The Challenges of Negotiating a Transatlantic Trade and Investment Partnership
4 Pages Posted: 5 Mar 2013
Date Written: 2013
In his State of the Union speech, President Obama announced that the United States will launch talks on a comprehensive Transatlantic Trade and Investment Partnership with the European Union. This initiative is big news, and potentially a game-changer for trade liberalization. For years now, trade talks at the World Trade Organization (WTO) and other fora have been stalled or grinding along slowly. By limiting the transatlantic talks to two economies that are relatively supportive of free trade, and are at the same development level, perhaps trade negotiators will at last have some success. A completed agreement here could generate momentum for broader trade liberalization around the world. More immediately, the economic benefits of this trade deal would be great, as the United States and the European Union are the two largest economies in the world, and their trade flows with the world account for almost one third of global trade.
However, there may be some stumbling blocks along the way. If the United States and the European Union take on an agenda that is too broad, it may turn out that these trade talks fare no better than other current trade talks. In order to succeed, it is important that the negotiations have realistic goals and a clear path to completion.
The precise scope of the talks remains somewhat vague at this point, but a framework is set out in the Final Report of the U.S.–EU High-Level Working Group on Jobs and Growth. The report indicates that various forms of protectionism will be addressed, and also suggests that the talks will delve further into domestic regulatory issues than most current trade agreements do. While such an expansion of international trade rules does hold the potential for significant economic benefits, it also tests the limits of how far trade agreements can go in terms of global trade governance. Including issues that the trading system cannot handle may doom the talks from the start, and negotiators should be careful about how they approach this.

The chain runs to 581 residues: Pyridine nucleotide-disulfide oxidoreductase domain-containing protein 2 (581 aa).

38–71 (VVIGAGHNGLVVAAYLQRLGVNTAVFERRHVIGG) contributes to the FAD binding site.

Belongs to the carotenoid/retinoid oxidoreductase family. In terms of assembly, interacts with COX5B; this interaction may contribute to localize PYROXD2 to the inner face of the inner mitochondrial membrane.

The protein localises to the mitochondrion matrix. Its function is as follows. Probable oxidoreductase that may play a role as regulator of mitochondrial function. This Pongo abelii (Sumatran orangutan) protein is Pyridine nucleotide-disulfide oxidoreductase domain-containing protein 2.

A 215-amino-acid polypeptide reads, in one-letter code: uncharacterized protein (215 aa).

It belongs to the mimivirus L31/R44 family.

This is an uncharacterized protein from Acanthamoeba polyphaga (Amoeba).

Keywords: US-Europe trade agreement, WTO negotiations, transatlantic trade agreements, European Union exports, international trade liberalization, U.S. imports, American tariffs, protectionism
JEL Classification: F10, F13, F19
Suggested Citation: Suggested Citation